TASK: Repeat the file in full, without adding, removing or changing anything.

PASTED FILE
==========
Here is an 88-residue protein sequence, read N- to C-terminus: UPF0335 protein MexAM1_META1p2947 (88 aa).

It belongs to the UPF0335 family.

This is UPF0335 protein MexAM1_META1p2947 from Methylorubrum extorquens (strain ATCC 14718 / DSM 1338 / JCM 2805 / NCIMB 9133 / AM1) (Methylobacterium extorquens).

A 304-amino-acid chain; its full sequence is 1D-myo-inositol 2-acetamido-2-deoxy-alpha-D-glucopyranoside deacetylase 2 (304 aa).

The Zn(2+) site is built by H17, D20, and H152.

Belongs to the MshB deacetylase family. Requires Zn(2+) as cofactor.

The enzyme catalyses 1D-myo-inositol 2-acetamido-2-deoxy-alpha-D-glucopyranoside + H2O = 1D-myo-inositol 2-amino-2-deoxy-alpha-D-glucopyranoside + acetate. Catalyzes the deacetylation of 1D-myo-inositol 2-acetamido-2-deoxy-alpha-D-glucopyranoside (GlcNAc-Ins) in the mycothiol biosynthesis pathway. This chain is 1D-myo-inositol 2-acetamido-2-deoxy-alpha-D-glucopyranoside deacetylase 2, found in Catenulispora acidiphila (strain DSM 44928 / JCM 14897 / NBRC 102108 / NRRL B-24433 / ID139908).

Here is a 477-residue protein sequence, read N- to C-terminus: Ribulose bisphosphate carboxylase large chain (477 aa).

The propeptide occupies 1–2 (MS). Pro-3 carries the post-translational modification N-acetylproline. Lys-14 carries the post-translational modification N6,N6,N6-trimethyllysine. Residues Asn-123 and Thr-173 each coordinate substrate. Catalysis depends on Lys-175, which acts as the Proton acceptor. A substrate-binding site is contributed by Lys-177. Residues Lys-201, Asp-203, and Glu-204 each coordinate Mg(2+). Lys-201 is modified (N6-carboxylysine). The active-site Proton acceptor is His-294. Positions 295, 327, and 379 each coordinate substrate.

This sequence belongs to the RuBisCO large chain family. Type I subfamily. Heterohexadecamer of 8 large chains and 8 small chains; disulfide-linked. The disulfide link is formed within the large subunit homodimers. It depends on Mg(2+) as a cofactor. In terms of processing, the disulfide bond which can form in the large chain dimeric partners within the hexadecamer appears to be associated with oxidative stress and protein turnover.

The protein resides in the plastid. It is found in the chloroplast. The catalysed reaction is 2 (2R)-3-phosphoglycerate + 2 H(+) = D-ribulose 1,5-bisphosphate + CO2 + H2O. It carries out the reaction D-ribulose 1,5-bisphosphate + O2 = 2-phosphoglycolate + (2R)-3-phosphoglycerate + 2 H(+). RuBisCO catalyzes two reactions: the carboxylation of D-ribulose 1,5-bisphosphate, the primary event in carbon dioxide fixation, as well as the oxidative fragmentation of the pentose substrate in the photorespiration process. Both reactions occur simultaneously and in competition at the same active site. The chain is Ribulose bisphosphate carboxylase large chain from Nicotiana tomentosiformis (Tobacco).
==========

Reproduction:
Here is an 88-residue protein sequence, read N- to C-terminus: UPF0335 protein MexAM1_META1p2947 (88 aa).

It belongs to the UPF0335 family.

This is UPF0335 protein MexAM1_META1p2947 from Methylorubrum extorquens (strain ATCC 14718 / DSM 1338 / JCM 2805 / NCIMB 9133 / AM1) (Methylobacterium extorquens).

A 304-amino-acid chain; its full sequence is 1D-myo-inositol 2-acetamido-2-deoxy-alpha-D-glucopyranoside deacetylase 2 (304 aa).

The Zn(2+) site is built by H17, D20, and H152.

Belongs to the MshB deacetylase family. Requires Zn(2+) as cofactor.

The enzyme catalyses 1D-myo-inositol 2-acetamido-2-deoxy-alpha-D-glucopyranoside + H2O = 1D-myo-inositol 2-amino-2-deoxy-alpha-D-glucopyranoside + acetate. Catalyzes the deacetylation of 1D-myo-inositol 2-acetamido-2-deoxy-alpha-D-glucopyranoside (GlcNAc-Ins) in the mycothiol biosynthesis pathway. This chain is 1D-myo-inositol 2-acetamido-2-deoxy-alpha-D-glucopyranoside deacetylase 2, found in Catenulispora acidiphila (strain DSM 44928 / JCM 14897 / NBRC 102108 / NRRL B-24433 / ID139908).

Here is a 477-residue protein sequence, read N- to C-terminus: Ribulose bisphosphate carboxylase large chain (477 aa).

The propeptide occupies 1–2 (MS). Pro-3 carries the post-translational modification N-acetylproline. Lys-14 carries the post-translational modification N6,N6,N6-trimethyllysine. Residues Asn-123 and Thr-173 each coordinate substrate. Catalysis depends on Lys-175, which acts as the Proton acceptor. A substrate-binding site is contributed by Lys-177. Residues Lys-201, Asp-203, and Glu-204 each coordinate Mg(2+). Lys-201 is modified (N6-carboxylysine). The active-site Proton acceptor is His-294. Positions 295, 327, and 379 each coordinate substrate.

This sequence belongs to the RuBisCO large chain family. Type I subfamily. Heterohexadecamer of 8 large chains and 8 small chains; disulfide-linked. The disulfide link is formed within the large subunit homodimers. It depends on Mg(2+) as a cofactor. In terms of processing, the disulfide bond which can form in the large chain dimeric partners within the hexadecamer appears to be associated with oxidative stress and protein turnover.

The protein resides in the plastid. It is found in the chloroplast. The catalysed reaction is 2 (2R)-3-phosphoglycerate + 2 H(+) = D-ribulose 1,5-bisphosphate + CO2 + H2O. It carries out the reaction D-ribulose 1,5-bisphosphate + O2 = 2-phosphoglycolate + (2R)-3-phosphoglycerate + 2 H(+). RuBisCO catalyzes two reactions: the carboxylation of D-ribulose 1,5-bisphosphate, the primary event in carbon dioxide fixation, as well as the oxidative fragmentation of the pentose substrate in the photorespiration process. Both reactions occur simultaneously and in competition at the same active site. The chain is Ribulose bisphosphate carboxylase large chain from Nicotiana tomentosiformis (Tobacco).